app.exe.config on XP but app.config on Vista x64?

Discussion in 'Windows Vista General Discussion' started by Bern McCarty, Aug 2, 2007.

  1. Bern McCarty

    Bern McCarty Guest

    On my new Vista x64 computer, I've discovered that some applications fail to
    run and that the problem is corrected by renaming the application's .NET
    config file from, for example, app.exe.config to just app.config.

    This is nothing that I can find any information about. What is the deal?
    This seems like a bizarre incompatibiilty. I cannot xcopy a functioning,
    xcopyable application from XP to Vista because of this difference. As soon
    as I rename app.exe.config->app.config then, voila, then it works.

    Bern McCarty
    Bentley Systems, Inc.
     
    Bern McCarty, Aug 2, 2007
    #1
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  2. Bern McCarty

    Mr. Arnold Guest

    It seems that a .Net application at least for a VS 2005 .Net solution can
    execute without an appname.exe.config, supposedly. I don't know how but I
    have seen a post made about this in the MS.Public.dotnet.languages.vb NG.

    I am pretty sure that the naming conventions for a .Net app.config that the
    program/exe is using or looking for will be named appname.exe.config sitting
    in the same location as the exe no matter what O/S the .Net solution is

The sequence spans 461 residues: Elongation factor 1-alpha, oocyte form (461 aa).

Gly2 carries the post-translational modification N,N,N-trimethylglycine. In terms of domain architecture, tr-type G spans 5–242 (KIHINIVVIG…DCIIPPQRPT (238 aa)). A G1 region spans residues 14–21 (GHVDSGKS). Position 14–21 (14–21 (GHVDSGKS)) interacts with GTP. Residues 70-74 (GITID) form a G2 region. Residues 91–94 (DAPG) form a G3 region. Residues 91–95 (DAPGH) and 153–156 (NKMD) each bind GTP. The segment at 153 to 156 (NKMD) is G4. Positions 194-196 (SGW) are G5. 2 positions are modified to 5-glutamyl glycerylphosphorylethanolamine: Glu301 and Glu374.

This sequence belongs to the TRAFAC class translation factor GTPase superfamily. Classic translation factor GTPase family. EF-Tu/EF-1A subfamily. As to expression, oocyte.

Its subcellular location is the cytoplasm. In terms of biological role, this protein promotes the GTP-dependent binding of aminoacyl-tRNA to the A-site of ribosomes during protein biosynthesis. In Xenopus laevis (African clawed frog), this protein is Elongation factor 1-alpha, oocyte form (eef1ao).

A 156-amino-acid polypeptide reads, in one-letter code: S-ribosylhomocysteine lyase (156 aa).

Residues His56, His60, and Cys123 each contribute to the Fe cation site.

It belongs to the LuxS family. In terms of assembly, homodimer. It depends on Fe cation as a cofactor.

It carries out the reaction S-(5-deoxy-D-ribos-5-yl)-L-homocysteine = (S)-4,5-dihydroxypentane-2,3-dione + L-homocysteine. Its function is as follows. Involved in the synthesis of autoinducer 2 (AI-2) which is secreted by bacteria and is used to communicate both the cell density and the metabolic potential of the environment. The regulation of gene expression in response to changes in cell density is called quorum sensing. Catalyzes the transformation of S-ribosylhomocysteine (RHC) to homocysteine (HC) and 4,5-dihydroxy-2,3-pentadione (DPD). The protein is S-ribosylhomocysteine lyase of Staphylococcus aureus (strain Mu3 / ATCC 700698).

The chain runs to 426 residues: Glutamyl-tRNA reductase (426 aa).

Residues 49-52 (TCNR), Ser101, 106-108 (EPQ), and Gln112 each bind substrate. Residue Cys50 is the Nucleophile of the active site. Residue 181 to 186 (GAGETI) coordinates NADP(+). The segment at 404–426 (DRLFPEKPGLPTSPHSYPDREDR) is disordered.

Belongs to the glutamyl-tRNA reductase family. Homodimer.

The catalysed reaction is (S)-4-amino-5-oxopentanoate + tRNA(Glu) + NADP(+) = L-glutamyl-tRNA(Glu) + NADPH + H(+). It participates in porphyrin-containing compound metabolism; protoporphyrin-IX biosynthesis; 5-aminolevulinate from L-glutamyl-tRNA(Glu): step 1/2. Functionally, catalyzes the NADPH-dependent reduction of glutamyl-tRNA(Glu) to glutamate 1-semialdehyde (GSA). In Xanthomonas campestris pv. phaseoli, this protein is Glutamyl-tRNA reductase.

running on.

    You might want to post to the VB NG mentioned above, C# or dotnet.general NG
    for more help.
     
    Mr. Arnold, Aug 2, 2007
    #2
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  3. Bern McCarty

    Bern McCarty Guest

    Thanks for the suggestion to try the dotnet.general group. I will do that.

    But, to be clear, I am an experienced .NET developer and it is OUR
    commercial applications that will not run on Vista x64 unless their
    respective app.exe.config files are explicitly renamed to app.config. It
    seems that, on my Vista x64 box anyway, the runtime just plain works
    differently.

    I realize that some apps run fine without a .NET config file, however ours
    do not as they require certain subdirectories to be specified in privatePath
    in order for some assemblies to be found by the assembly load context.

    -Bern
     
    Bern McCarty, Aug 2, 2007
    #3
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